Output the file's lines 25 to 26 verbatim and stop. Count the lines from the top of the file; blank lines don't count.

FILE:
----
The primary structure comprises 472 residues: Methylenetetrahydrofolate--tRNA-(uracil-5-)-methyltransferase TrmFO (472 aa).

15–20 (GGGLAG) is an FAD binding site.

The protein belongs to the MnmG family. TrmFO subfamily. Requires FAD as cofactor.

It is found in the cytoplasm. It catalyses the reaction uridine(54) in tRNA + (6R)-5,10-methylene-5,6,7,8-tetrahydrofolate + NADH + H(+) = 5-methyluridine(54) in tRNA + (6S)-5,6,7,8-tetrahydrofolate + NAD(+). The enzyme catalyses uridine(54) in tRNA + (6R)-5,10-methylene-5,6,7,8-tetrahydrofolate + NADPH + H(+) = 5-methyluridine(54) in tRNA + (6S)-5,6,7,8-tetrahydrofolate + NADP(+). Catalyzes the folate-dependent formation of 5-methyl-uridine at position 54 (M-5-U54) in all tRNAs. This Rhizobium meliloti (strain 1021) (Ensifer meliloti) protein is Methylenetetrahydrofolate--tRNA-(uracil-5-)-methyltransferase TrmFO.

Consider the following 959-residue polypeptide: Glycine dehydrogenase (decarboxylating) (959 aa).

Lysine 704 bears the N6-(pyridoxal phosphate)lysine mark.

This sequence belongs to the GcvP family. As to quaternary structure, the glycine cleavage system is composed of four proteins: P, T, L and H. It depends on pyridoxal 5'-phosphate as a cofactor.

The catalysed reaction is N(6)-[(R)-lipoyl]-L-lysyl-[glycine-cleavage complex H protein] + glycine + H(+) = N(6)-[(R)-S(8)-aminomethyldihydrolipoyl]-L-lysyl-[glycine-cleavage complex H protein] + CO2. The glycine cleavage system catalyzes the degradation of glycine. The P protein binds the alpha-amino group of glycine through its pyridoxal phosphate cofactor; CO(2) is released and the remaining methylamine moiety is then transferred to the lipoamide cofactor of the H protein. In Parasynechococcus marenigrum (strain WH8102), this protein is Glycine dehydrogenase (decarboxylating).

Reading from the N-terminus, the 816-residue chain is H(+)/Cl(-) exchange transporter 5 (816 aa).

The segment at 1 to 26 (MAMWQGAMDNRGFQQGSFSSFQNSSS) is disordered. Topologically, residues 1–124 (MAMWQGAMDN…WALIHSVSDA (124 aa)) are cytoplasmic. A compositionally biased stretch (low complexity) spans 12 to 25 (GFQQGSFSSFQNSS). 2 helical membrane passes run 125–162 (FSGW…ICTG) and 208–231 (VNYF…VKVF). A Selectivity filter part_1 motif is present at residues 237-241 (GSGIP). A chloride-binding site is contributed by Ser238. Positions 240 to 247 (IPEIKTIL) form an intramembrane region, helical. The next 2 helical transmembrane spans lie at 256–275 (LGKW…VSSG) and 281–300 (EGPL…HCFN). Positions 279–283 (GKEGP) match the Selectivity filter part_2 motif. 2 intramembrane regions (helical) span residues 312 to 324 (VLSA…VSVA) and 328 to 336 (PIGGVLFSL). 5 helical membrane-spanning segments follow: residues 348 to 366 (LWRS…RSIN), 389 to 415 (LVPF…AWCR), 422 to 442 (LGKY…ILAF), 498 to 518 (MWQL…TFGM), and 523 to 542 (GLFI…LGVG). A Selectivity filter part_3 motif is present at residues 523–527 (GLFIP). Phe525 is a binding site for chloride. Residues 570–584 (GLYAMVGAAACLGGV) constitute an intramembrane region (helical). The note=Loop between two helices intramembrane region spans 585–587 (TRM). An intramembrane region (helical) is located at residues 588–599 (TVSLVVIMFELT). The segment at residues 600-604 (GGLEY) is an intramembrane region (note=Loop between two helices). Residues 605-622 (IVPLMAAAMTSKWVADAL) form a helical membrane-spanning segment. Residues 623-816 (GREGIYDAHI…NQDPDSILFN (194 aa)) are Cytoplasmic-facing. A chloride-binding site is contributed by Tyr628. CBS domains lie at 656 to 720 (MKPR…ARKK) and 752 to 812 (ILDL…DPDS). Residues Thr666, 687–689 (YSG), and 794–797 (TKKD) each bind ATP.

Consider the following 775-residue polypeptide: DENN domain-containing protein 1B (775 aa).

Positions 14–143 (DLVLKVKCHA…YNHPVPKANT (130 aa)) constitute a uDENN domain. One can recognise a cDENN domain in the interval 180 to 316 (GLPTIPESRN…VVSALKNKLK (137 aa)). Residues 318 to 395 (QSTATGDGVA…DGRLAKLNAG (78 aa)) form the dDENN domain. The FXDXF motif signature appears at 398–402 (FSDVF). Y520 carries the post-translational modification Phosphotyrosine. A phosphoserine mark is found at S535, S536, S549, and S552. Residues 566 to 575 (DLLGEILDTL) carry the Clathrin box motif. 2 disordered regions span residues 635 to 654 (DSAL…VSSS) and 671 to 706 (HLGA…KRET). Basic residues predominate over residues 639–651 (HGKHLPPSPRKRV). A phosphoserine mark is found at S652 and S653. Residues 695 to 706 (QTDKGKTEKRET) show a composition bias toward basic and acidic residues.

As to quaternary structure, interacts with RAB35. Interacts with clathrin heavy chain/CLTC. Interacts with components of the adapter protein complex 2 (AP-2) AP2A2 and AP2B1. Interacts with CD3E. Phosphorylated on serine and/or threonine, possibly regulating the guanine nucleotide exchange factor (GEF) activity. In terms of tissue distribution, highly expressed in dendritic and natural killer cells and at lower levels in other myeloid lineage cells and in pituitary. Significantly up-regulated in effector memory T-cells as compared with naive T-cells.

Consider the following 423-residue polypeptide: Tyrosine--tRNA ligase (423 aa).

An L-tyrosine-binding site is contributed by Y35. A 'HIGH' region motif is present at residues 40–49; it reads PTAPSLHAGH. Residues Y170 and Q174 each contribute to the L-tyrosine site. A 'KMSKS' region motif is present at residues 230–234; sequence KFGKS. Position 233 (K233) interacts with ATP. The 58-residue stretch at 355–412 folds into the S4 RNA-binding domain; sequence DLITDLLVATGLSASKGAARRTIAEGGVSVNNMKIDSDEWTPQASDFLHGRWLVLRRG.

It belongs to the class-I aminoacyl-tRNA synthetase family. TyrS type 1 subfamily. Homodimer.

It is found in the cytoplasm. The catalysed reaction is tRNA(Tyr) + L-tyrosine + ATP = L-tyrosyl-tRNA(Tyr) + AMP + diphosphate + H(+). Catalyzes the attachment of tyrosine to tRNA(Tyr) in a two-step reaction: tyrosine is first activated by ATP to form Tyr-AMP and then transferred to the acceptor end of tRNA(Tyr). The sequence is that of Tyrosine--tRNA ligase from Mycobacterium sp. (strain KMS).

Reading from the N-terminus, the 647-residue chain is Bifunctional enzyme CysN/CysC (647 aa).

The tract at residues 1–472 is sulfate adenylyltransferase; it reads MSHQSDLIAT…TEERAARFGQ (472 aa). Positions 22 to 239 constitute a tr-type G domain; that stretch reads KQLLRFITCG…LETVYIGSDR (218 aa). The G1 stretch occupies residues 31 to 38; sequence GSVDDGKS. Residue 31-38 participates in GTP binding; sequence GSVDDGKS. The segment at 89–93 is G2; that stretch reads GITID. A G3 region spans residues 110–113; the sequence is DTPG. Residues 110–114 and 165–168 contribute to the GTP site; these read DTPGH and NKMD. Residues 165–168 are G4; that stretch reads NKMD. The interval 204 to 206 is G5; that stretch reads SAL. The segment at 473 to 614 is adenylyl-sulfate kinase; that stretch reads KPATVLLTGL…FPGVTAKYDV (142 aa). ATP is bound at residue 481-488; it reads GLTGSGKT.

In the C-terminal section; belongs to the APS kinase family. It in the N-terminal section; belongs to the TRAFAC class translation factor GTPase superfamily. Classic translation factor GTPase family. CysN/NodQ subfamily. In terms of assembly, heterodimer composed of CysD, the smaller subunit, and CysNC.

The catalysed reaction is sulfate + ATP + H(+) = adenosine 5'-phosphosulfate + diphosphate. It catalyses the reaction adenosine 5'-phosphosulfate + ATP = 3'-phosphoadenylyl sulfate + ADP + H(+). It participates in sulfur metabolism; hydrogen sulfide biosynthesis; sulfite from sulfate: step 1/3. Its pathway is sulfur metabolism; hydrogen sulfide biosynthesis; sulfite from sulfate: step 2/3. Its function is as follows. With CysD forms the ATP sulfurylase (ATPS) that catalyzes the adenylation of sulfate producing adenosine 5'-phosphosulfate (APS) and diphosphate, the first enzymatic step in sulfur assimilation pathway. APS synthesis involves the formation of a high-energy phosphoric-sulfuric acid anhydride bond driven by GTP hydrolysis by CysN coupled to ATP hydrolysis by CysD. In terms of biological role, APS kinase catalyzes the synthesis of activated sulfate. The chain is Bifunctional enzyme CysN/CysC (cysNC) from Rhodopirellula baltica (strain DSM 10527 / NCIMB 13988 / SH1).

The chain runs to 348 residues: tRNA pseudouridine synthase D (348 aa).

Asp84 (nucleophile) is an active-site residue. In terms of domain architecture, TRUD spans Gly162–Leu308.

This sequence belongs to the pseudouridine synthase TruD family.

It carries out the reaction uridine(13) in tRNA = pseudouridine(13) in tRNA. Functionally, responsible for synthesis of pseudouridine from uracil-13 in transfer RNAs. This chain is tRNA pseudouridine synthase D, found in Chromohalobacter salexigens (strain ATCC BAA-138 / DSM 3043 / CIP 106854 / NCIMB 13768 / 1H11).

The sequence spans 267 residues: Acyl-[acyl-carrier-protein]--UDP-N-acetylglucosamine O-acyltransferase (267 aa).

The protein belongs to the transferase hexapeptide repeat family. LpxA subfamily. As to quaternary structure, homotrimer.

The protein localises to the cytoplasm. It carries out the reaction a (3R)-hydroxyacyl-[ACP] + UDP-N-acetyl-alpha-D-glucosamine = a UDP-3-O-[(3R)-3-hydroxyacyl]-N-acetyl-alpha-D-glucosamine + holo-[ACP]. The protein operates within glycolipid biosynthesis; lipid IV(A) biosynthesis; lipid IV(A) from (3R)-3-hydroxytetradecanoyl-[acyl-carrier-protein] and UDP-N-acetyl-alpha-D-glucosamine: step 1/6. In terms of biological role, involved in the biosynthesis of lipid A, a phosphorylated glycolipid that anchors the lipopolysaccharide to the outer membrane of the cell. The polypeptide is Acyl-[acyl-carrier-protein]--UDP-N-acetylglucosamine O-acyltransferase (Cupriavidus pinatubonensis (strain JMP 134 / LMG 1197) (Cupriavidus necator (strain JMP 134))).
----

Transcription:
It carries out the reaction uridine(13) in tRNA = pseudouridine(13) in tRNA. Functionally, responsible for synthesis of pseudouridine from uracil-13 in transfer RNAs. This chain is tRNA pseudouridine synthase D, found in Chromohalobacter salexigens (strain ATCC BAA-138 / DSM 3043 / CIP 106854 / NCIMB 13768 / 1H11).

The sequence spans 267 residues: Acyl-[acyl-carrier-protein]--UDP-N-acetylglucosamine O-acyltransferase (267 aa).